Best of the Year: movies, songs and more

Courtesy of North Light Films While initially premiering at the 2014 Cannes Film Festival, “It Follows” did not see wide release until March 2015. The film is a delightful return to form for horror.

Duke picks favorite pieces of 2015 entertainment


Courtesy of North Light Films While initially premiering at the 2014 Cannes Film Festival, “It Follows” did not see wide release until March 2015. The film is a delightful return to form for horror.
Courtesy of North Light Films
While initially premiering at the 2014 Cannes Film Festival, “It Follows” did not see wide release until March 2015. The film is a delightful return to form for horror.

“It Follows”- Sean Ray

In a genre currently rife with knock-offs of “Paranormal Activity” and “The Conjuring,” “It Follows” dared to be different. Taking its inspiration more from the slasher movies of the ’70s and ’80s like “Halloween” and “Nightmare on Elm Street,” the film does not frighten with the use of jump scares or loud noises, but with an eerie sense of dread and paranoia. Often times what is scariest is not what is on the camera, but what isn’t. The inevitable feeling of doom one gets from knowing that out there, somewhere, something is ceaselessly following them and absolutely will not stop.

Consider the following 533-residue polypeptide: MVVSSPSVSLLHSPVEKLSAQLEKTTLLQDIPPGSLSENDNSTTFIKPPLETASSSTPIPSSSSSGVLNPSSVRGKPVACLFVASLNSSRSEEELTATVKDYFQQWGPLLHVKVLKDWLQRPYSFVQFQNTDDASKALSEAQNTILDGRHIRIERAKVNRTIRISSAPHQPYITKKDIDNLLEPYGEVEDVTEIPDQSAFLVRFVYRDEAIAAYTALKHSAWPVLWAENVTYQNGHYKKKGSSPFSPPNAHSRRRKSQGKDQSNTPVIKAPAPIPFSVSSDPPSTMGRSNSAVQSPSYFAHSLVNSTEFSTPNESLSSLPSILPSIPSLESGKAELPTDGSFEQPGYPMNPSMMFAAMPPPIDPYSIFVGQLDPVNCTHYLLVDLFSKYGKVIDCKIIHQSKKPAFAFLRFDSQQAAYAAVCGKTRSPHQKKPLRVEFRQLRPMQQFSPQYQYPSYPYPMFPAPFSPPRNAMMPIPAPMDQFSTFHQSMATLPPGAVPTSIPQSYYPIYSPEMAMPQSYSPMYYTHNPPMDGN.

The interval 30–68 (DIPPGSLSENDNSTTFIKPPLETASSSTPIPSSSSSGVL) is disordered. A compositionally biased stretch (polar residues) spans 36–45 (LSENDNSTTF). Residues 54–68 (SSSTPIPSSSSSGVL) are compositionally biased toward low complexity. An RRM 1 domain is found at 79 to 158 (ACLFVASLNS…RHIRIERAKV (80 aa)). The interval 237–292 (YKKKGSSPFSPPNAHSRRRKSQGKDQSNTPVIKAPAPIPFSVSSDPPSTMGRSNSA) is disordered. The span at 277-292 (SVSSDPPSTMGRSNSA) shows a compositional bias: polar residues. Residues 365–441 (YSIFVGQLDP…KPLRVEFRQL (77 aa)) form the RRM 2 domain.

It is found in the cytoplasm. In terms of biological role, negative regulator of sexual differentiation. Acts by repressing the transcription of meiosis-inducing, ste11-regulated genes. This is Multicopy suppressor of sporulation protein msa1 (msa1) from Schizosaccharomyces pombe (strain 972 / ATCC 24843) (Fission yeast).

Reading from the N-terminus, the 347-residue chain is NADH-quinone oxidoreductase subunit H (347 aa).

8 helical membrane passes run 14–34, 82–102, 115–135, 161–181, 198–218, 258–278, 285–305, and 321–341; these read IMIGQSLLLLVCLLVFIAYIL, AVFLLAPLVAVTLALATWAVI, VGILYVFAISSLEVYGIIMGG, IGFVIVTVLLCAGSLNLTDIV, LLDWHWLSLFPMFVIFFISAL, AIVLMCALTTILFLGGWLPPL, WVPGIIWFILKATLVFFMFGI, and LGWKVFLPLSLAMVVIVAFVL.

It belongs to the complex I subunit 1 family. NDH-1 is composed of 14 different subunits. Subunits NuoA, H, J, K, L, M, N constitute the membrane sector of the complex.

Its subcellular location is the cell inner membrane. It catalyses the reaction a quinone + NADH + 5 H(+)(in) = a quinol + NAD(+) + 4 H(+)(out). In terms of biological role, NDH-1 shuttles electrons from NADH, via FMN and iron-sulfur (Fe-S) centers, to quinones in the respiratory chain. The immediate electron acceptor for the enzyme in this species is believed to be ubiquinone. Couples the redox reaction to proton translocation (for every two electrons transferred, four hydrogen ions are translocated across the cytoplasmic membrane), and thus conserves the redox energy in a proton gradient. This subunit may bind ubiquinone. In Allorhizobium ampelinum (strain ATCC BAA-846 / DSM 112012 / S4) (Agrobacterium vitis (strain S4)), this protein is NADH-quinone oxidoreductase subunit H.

This striking return to form is combined with a wholly original monster, fantastic cinematography, very realistic characters and one of the best horror soundtracks in years. Not since “Scream” has a horror film been this good. And in a year that had many movies that were incredibly disappointing, it was quite pleasant to see a movie live up to its own hype. “It Follows” is the must see movie of the year for both horror fans and those who can appreciate good suspense.

“Peanuts”- Zachary Landau

As a “Peanuts” fan, I owed it to myself to go see the movie as soon as it came out, and I am glad that I did. While I was a bit nervous that 20th Century Fox would do the normal thing when rebooting a franchise for a new generation (i.e. ruin it with dated jokes, hip language and a corny, family-friendly, pop-rock song that adds nothing except pain and anguish), I was pleasantly surprised at the restraint that they exhibited.

It probably has to do with Schulz’s estate being a part of the development process, so I feel it is necessary to say, “thank you, Schulz’s estate, for not taking yet another thing from my childhood and exploiting it for profit.” Because of you, “The Peanuts Movie” isn’t a festering pile of trash quickly forgotten to the never-ending march of time towards oblivion, but a loveable, genuinely funny movie that I look forward to watching again and again.